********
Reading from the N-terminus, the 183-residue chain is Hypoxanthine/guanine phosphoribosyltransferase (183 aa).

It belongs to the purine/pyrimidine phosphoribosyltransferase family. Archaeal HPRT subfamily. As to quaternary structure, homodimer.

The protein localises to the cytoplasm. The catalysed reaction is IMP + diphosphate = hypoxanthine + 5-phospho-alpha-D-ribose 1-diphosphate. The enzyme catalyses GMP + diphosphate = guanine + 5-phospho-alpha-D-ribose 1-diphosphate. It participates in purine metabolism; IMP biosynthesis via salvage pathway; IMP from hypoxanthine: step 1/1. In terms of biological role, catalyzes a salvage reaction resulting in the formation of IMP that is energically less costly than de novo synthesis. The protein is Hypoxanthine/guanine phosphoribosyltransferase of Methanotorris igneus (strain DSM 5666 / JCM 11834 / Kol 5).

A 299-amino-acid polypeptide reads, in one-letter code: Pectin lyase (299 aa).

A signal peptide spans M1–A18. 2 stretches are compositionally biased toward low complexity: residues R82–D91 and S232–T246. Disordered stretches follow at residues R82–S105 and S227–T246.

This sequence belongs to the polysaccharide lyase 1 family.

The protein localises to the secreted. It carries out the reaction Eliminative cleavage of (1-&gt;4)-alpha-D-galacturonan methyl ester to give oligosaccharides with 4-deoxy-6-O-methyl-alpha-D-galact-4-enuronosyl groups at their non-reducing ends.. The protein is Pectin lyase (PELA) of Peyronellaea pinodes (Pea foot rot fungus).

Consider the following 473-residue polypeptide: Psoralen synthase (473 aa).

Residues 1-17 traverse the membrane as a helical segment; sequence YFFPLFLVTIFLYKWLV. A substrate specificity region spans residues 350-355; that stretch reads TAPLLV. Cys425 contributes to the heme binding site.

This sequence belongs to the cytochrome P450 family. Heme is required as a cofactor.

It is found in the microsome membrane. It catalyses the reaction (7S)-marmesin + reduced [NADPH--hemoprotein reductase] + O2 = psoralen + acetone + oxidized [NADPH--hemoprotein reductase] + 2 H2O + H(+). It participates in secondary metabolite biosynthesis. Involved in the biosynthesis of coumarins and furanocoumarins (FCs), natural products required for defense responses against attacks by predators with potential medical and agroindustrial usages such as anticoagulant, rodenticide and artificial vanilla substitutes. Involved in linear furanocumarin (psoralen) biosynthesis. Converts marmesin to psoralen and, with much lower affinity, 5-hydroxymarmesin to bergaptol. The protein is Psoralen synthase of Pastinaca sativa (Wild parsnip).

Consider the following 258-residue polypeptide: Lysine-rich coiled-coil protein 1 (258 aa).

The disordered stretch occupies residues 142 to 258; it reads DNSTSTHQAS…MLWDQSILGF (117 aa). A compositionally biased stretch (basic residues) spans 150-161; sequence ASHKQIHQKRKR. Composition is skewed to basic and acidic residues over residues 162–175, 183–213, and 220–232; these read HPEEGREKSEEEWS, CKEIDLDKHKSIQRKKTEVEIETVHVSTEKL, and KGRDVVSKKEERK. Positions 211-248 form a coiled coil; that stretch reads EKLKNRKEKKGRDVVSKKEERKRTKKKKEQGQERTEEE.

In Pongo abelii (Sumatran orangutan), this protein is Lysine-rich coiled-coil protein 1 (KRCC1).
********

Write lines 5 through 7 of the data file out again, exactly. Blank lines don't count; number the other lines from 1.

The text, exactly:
A signal peptide spans M1–A18. 2 stretches are compositionally biased toward low complexity: residues R82–D91 and S232–T246. Disordered stretches follow at residues R82–S105 and S227–T246.

This sequence belongs to the polysaccharide lyase 1 family.

The protein localises to the secreted. It carries out the reaction Eliminative cleavage of (1-&gt;4)-alpha-D-galacturonan methyl ester to give oligosaccharides with 4-deoxy-6-O-methyl-alpha-D-galact-4-enuronosyl groups at their non-reducing ends.. The protein is Pectin lyase (PELA) of Peyronellaea pinodes (Pea foot rot fungus).